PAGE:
ACLU Lawsuit Against Louisiana School Related to Buddhism Being A Religion Very Disturbing On Multiple Fronts.
by Anura Guruge
>> Is Buddhism a religion?
>> — Oct. 7, 2013.
++++ Search on ‘Buddhism‘ for a number of very germane posts >>>>
++++Also check Category ‘Religion‘>>>>
I saw this on Google yesterday and was very rattled by it on multiple fronts. Of course, incontrovertibly, a teacher should NOT have told the young man that his religion was stupid. That was a very stupid thing to do. Of that there can be no doubt or debate. I am glad that the ACLU is going to go after the school on that. This, with luck, could become the modern day (Scopes) Monkey Trial. I think the time is ripe to litigate this ‘how we came to be here’ issue yet again.
As anybody who is familiar with my work, or has followed this blog, will know, Buddhism is yet another subject that I know more than I should. Actually I consider myself quite an expert in Buddhism since for the first 14 years of life (bar one week), I was totally and utterly immersed in Buddhism. There wasn’t a day that went by when I did not meet and speak with at least one Buddhist monk. I even used to consider a Buddhist chief monk as my best adult friend — given that I saw him and chatted with him nearly every day. I was forced to go to Sunday (and for a short while ‘Poya’) Day school. Would, on average, go to a Buddhist temple at least one other time during the week. There was Buddhist shrine in the house etc. etc. I considered myself a Buddhist until I was 18 and then renounced it because the fundamental notion of reincarnation did not make any sense to me. Much of this has already been documented here on this blog. There is even a YouTube video.
That said the MOST disturbing thing in all of this is highlighted here:
A teacher using multiple exclamation marks is beyond stupid, and shows a total lack of understanding of the English — even worse than somebody trying to use the beautiful word ‘portend‘ without knowing how to use it. There is another disturbing item in that clipping and I will come back to that later.
Buddhism, in my opinion, is NOT a religion. I dealt with it briefly here. Let me share my main rationale for this. The Buddha is gone. That is one thing that I totally, 100%, agree with him. I too will be gone when I die. Though unlike him, though I am a saint (and you can find folks saying that about me on the Web), I do not intend (thank god) to reach nirvana. I will just be gone. Because I do NOT believe in any kind of residual when I die.
Buddha’s lack of existence is a problem to those Buddhists that have managed to work it out. So, Buddhism does NOT provide anyone to whom you can pray! That is a problem. People want somebody that can intercede. Buddhism doesn’t have that. I grew up among some of the supposedly most devout of Buddhists in Ceylon. Nearly all of them, without batting an eyelid, prayed, daily, actually many times a day, to Hindu gods. That to me is the MAIN reason why I don’t class Buddhism as a religion. If Buddhism was a religion per se, Buddhist wouldn’t have to co opt gods from other religions to get by.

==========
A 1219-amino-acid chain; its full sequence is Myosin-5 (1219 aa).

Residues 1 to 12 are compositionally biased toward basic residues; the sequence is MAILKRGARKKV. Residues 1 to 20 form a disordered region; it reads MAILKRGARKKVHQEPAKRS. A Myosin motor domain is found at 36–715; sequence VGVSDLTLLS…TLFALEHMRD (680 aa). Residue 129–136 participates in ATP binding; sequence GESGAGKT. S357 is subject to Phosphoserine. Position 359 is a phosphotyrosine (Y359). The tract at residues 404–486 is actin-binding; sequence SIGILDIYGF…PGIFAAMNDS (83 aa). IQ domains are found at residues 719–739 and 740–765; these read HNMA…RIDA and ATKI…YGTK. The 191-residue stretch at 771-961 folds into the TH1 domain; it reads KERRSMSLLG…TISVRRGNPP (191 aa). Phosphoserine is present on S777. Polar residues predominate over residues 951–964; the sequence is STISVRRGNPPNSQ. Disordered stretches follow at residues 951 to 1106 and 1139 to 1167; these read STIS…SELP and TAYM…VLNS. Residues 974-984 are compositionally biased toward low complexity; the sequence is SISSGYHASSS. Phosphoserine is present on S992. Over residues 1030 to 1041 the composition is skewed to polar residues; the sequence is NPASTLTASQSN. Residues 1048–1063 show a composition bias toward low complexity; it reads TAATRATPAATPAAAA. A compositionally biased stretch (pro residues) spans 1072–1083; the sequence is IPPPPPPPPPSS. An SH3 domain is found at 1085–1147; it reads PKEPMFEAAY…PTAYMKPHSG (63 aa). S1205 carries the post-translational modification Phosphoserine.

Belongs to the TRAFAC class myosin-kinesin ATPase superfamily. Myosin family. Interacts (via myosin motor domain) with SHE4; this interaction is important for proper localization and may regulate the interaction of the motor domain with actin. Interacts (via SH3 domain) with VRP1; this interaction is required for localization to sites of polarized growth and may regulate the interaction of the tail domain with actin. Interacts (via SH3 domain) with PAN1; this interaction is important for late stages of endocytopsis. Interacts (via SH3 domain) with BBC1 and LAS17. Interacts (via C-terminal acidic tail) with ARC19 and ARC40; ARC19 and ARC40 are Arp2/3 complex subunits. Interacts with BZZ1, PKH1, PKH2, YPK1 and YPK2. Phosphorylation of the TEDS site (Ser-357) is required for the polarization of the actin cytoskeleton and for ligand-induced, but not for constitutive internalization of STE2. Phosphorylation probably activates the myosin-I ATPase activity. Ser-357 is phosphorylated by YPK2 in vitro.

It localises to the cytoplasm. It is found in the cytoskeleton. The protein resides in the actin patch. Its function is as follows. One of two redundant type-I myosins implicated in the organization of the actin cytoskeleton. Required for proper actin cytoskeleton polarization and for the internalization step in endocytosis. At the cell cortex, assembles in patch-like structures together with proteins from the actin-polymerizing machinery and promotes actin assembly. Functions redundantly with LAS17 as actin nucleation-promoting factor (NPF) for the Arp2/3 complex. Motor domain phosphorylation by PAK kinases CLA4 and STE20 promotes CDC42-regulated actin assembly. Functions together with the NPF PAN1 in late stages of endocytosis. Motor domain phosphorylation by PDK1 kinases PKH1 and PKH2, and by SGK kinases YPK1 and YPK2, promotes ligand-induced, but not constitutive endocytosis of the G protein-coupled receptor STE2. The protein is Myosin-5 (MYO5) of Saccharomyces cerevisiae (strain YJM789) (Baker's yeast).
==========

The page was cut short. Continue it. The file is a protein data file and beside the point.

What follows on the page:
I have for most of my life maintained that Buddhism is a philosophy, a way of life, than a religion per se. Many educated Buddhists do not have a problem with that. Thank god — and maybe that should be one of the three Hindu gods that are worshipped by the Buddhists in Sri Lanka.
So the teacher, the school, this young man and his parents are basically arguing over a matter that really is not worth arguing. Don’t call Buddhism a stupid religion. Just stop worrying that Buddhism is a religion.
Now let me share with you, as a subject matter expert, something that will shock you.
You can, if you really understand Buddhism
(and are secure in that),
be a Buddhist and a Christian (of sorts) without a problem!
My adoptive mother was a Buddhist’s Buddhist. A paragon of Buddhism. But, she, was 13 years taught at a Baptist Girls School in Colombo, Ceylon. But, here is the kicker. The thing she loved most about her job was that she was the one that played the piano for the daily Christian service — and she got to belt out the hymns that she adored so much. She saw no problem with that. A good Buddhist playing the piano for Christians and joining them, with gusto (and she was also a singer), in their hymns. We didn’t have a piano. We had relatives that did. My mother, who played by ear, was often in demand to play the piano. Part of her repertoire was hymns. We didn’t have a car radio — and we drove a LOT. So we had to make our own music. My mother would sing ‘Silent Night’ year round. She would sing ‘Silent Night’ as we would be driving to a Buddhist temple.
So, it can be done.
My surrogate, as opposed to my adoptive, father was a Baptist. I spent at least 40% of my young life at his house. So I would transition from a very committed Buddhist household to a Baptist household and back again without even noticing it. The joys of real enlightened Buddhism. In terms of personality, if not looks, I most resemble him. And I am very glad of that. There is no way that I can, alas, look like him. He, a (Dutch) Burgher, was white. I, as you all know, am brown.
I feel bad for the young man. At 11 or 12, as he should be, be really should learn how to spell ‘Buddha’ — but then again, who am I to speak when it comes to spelling. That said, his parents have done him a great injustice. The Buddha, who was never a god (even with a small ‘g’), never ‘made’ or ‘created’ anything! That is Buddhist gospel. So for him to even think that the ‘Lord Buddha’ could have made anything shows acute confusion.
All told, this is all very sad. I worry about these things.
Yes, #4 or #5 on my current lists of books I have yet to write is a definitive book on Buddhism.